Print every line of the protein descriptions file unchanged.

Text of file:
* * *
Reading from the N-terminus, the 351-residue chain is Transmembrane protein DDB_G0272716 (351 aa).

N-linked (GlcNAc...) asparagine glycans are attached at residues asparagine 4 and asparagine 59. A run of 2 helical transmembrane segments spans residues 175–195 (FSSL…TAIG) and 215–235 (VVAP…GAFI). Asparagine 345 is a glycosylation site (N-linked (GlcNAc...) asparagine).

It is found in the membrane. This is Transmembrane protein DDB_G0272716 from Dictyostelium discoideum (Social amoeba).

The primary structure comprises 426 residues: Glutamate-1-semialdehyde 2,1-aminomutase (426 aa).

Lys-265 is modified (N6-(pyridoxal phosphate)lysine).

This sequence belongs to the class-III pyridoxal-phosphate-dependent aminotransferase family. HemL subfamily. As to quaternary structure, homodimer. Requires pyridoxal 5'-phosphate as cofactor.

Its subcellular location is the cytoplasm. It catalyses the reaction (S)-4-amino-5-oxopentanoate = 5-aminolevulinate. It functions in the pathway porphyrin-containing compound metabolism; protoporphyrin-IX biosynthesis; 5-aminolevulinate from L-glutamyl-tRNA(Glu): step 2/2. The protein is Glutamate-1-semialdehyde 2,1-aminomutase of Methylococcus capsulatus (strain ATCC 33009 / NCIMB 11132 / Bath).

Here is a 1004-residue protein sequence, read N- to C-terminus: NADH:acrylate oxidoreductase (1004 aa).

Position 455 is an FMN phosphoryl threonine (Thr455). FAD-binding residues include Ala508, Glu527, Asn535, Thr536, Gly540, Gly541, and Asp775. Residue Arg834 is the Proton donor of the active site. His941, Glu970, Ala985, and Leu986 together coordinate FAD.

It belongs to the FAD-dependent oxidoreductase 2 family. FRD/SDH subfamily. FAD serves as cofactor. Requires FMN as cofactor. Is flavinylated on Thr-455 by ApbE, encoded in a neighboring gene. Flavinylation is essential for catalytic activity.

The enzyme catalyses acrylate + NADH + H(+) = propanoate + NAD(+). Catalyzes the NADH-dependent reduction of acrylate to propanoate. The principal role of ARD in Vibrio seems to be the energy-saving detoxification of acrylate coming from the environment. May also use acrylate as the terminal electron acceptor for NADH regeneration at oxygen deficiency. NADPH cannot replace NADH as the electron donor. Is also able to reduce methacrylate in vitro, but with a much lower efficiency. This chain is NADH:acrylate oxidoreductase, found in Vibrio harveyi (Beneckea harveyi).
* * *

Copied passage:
Reading from the N-terminus, the 351-residue chain is Transmembrane protein DDB_G0272716 (351 aa).

N-linked (GlcNAc...) asparagine glycans are attached at residues asparagine 4 and asparagine 59. A run of 2 helical transmembrane segments spans residues 175–195 (FSSL…TAIG) and 215–235 (VVAP…GAFI). Asparagine 345 is a glycosylation site (N-linked (GlcNAc...) asparagine).

It is found in the membrane. This is Transmembrane protein DDB_G0272716 from Dictyostelium discoideum (Social amoeba).

The primary structure comprises 426 residues: Glutamate-1-semialdehyde 2,1-aminomutase (426 aa).

Lys-265 is modified (N6-(pyridoxal phosphate)lysine).

This sequence belongs to the class-III pyridoxal-phosphate-dependent aminotransferase family. HemL subfamily. As to quaternary structure, homodimer. Requires pyridoxal 5'-phosphate as cofactor.

Its subcellular location is the cytoplasm. It catalyses the reaction (S)-4-amino-5-oxopentanoate = 5-aminolevulinate. It functions in the pathway porphyrin-containing compound metabolism; protoporphyrin-IX biosynthesis; 5-aminolevulinate from L-glutamyl-tRNA(Glu): step 2/2. The protein is Glutamate-1-semialdehyde 2,1-aminomutase of Methylococcus capsulatus (strain ATCC 33009 / NCIMB 11132 / Bath).

Here is a 1004-residue protein sequence, read N- to C-terminus: NADH:acrylate oxidoreductase (1004 aa).

Position 455 is an FMN phosphoryl threonine (Thr455). FAD-binding residues include Ala508, Glu527, Asn535, Thr536, Gly540, Gly541, and Asp775. Residue Arg834 is the Proton donor of the active site. His941, Glu970, Ala985, and Leu986 together coordinate FAD.

It belongs to the FAD-dependent oxidoreductase 2 family. FRD/SDH subfamily. FAD serves as cofactor. Requires FMN as cofactor. Is flavinylated on Thr-455 by ApbE, encoded in a neighboring gene. Flavinylation is essential for catalytic activity.

The enzyme catalyses acrylate + NADH + H(+) = propanoate + NAD(+). Catalyzes the NADH-dependent reduction of acrylate to propanoate. The principal role of ARD in Vibrio seems to be the energy-saving detoxification of acrylate coming from the environment. May also use acrylate as the terminal electron acceptor for NADH regeneration at oxygen deficiency. NADPH cannot replace NADH as the electron donor. Is also able to reduce methacrylate in vitro, but with a much lower efficiency. This chain is NADH:acrylate oxidoreductase, found in Vibrio harveyi (Beneckea harveyi).